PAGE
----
Works In Progress

These novels have been informed by my volunteer work teaching writing and storytelling workshops with prisoners for 15 years, and by interviews with ex-prisoners, their families, and people who work with them.

I draw on my African American heritage to tell stories about how we pull light from darkness to renew and reinvent ourselves.  I continue to be interested in the role of narrative in our lives and in the challenge of making art from loss.  The narratives on which I was fed by my family, for whom stories and books were a kind of religion, gave me a sense of how words can expand and guide us.  I carry the tales of many heroes of world literature with me, along with the story of my ancestor, who sneaked along rows of cotton in the night, teaching fellow slaves to read.  To these I add my own stories about the ways in which my communities have struggled to make art from difficulty and meaning from narrative.  

The effort to do this, to strive for rebirth and maintain one’s humanity while mired in the ultimate deprivation of incarceration, is a story not just for my people, but for everyone who breathes.    

These lives matter.  Don’t turn away.  

 

“Pomegranate,” A Novel

Ranita Atwater is “getting short.” She has served six years at Oak Hills Correctional Center for drug possession and crimes related to her addiction, and she has been clean for three years, two months, and 23 days. Her kids are in foster care and she is getting out just in time to get them back, just months before she might lose them to adoption.    

As Ranita takes leave of her prison world, with its sometime community of women; its regimented order; and the lover Maxine, who can conjure and tell the free, remembered things that keep them alive, she works to make a new story while claiming her old one. She grapples to reinvent herself as she returns to a world that has kept on turning without her, to stay clean and atone, and to rebuild her relationships with her children.  She grapples with what her love for Maxine means for her free world life and her identity. As she claims the history that is housed within her pomegranate-like heart, she struggles with what is entailed in being patient and generous and awake, and with the prospect of choosing what might lie beyond mere survival.  

 

“The Unlocked Room,” A Novel

A poet’s search for family takes her to prison. Sylvia Byrd is seeking the brother whose existence she discovered only months ago, just before her mother died. After finding out that he is incarcerated an hour away from her home in Boston, she grapples with the impulse to refuse the painful and disruptive truth of his existence. A Harvard-educated, black “success story,” she is reluctant to confront incarceration, the weight that pulls her people down, and to claim the story that now involves her, not from the neck up, but in a personal, undeniable way. What if the man she is seeking is just another locked up brother, unexceptional and bent on reaching down instead of up, and what if there is nothing special between them, in the end?  

Alone in the world after her mother’s death, and unable to write for the first time in her life, she decides not to turn away. She begins volunteering to teach poetry at the prison to see if she can find her brother, and to determine how meaningful poetry is and whether it belongs to everyone.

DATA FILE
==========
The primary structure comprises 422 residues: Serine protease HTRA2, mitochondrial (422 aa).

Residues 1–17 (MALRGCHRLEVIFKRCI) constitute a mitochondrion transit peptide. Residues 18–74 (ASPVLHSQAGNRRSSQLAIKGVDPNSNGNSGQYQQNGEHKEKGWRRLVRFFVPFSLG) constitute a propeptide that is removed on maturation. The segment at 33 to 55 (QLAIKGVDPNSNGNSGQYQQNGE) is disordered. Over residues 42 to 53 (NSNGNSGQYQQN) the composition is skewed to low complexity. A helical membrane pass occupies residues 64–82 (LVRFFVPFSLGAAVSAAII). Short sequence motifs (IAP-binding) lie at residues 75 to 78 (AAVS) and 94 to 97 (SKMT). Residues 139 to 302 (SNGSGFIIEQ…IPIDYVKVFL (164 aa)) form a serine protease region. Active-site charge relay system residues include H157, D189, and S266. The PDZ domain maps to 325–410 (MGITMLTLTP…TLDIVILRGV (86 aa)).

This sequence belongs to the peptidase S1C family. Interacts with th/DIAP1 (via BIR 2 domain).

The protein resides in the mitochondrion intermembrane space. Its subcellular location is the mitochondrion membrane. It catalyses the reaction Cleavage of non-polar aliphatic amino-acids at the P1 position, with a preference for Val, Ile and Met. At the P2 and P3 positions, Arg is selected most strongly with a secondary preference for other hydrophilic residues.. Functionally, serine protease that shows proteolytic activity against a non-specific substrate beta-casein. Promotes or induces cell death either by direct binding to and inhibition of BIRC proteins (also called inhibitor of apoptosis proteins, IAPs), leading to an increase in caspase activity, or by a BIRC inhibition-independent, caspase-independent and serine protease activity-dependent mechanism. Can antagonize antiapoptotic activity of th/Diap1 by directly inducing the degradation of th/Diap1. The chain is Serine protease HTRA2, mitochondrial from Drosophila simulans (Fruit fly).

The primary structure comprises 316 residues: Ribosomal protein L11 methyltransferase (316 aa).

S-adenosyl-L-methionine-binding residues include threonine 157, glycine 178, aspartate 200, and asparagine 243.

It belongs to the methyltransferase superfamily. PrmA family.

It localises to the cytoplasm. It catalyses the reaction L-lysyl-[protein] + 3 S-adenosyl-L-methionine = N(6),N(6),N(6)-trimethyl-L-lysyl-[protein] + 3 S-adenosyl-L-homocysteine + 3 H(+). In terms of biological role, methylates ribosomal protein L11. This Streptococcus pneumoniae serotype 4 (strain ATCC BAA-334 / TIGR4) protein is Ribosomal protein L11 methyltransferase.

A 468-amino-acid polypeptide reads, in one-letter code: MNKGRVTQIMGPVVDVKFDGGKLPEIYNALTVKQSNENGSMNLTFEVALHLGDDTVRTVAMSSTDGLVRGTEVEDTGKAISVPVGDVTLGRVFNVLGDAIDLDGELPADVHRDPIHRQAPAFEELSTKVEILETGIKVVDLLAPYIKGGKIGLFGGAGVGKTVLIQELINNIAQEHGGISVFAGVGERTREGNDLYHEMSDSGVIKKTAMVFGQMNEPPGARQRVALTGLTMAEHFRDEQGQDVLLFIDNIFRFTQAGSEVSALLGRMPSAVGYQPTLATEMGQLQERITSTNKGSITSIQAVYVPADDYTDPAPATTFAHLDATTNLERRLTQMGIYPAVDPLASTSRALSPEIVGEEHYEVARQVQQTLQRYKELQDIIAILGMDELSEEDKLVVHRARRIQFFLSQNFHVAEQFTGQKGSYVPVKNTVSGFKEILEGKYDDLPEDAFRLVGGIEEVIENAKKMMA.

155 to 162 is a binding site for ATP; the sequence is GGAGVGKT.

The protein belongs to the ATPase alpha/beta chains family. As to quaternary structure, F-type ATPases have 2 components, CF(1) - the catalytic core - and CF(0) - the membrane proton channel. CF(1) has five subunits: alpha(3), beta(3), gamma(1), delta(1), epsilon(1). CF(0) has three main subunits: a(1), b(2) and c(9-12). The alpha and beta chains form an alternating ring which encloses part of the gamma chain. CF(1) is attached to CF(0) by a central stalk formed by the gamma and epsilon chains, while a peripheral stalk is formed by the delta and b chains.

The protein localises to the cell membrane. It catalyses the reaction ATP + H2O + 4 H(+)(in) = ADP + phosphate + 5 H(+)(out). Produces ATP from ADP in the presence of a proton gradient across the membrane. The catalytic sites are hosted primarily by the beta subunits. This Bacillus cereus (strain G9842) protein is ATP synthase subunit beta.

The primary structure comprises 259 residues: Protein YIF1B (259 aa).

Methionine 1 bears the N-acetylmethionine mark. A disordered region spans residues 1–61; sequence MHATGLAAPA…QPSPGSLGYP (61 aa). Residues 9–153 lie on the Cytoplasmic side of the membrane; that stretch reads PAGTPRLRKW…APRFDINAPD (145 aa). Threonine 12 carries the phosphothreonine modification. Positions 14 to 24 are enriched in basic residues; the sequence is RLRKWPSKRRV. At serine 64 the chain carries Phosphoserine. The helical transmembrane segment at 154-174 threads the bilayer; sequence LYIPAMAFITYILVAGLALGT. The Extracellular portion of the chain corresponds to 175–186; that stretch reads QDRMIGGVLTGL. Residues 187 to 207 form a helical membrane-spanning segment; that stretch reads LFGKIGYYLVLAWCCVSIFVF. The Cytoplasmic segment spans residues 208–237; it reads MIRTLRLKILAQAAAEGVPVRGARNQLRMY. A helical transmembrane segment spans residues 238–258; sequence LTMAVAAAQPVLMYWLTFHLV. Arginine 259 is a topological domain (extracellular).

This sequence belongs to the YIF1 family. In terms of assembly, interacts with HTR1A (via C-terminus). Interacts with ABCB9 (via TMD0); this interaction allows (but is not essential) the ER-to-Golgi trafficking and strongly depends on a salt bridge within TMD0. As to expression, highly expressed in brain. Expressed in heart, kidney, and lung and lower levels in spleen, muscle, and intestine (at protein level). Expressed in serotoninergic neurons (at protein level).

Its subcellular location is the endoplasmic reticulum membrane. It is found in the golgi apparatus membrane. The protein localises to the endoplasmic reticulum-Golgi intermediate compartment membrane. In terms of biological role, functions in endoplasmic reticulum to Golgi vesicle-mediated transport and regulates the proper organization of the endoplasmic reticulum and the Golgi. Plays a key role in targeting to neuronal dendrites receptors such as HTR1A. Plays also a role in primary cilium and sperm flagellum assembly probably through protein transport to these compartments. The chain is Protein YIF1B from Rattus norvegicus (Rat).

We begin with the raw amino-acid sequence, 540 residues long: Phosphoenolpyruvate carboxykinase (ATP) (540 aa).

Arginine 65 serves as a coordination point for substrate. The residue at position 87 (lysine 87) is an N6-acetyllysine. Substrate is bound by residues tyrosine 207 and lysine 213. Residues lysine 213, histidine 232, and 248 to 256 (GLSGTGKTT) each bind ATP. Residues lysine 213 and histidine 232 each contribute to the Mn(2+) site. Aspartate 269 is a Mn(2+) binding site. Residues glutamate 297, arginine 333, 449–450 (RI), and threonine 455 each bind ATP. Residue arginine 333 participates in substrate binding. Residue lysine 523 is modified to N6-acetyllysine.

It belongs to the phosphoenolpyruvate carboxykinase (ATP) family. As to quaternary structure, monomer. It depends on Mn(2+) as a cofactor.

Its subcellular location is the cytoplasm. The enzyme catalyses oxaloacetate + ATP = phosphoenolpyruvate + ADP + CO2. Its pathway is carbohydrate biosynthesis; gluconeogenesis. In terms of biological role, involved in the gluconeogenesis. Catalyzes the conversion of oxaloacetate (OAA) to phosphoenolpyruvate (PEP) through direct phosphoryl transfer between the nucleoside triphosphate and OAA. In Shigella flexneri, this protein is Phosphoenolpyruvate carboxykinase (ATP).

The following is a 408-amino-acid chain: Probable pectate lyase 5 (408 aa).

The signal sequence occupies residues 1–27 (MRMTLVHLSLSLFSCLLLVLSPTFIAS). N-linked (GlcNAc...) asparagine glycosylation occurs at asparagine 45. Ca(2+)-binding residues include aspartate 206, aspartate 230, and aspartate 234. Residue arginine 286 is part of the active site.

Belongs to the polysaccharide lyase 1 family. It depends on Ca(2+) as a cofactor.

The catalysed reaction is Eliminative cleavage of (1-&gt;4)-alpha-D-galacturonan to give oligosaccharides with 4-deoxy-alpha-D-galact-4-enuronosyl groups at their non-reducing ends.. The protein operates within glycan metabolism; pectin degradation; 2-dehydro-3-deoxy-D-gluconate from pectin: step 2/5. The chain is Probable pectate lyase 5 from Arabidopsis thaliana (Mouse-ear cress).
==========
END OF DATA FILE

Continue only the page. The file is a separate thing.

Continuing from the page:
As Sylvia searches for her brother, she begins to write letters to him that she does not yet send. In parallel with her letters, the novel reveals what life on the inside is like for the men in her poetry class. As a handful of men show up to the unlocked, common room for her class, Sylvia finds that each one has his own story of loss, despair, imagination and survival. The men are changed by the poetry she brings and by her investment in them, and she is changed, as well, as she pursues a score of unsettling questions. Will she find her brother? If she does find him, should she give him the letters she has written and disclose their kinship? What kind of man is he, and will he turn his life around? Will she find a way to write again? 

Along with Sylvia, you will come to know a group of men who are serving time for various crimes at Oak Ridge, and you will meet Keisha, who is locked up at Oak Hills, the women’s prison down the road. The characters’ lives intersect through past ties, daily routine, rolling domino games through which they gather to socialize and philosophize, and Sylvia’s poetry class.

Vernon, whose story forms the skeleton of the novel, searches for a means to own his past and to imagine himself differently, while the other characters play increasingly important roles in his quest. Kelvin, haunted by generations of imprisoned and enslaved African Americans, cries out that he is more than his very worst thing, and Quake soldiers on in rage and pride, even as his sense of himself begins to shrink. Monroe recalls his past in shifting memories, but is too aged and out of touch to remember his crime, while Boo, who has only recently learned to read, lays claim to the alphabet, discovers a lifeline in poetry, and inspires Vernon to find new ways to navigate. Keisha, doing time for serving as her boyfriend Quake’s drug mule, tries to figure out whether to survive through kinship and join a constellation, as so many women prisoners do, or remain a solitary star.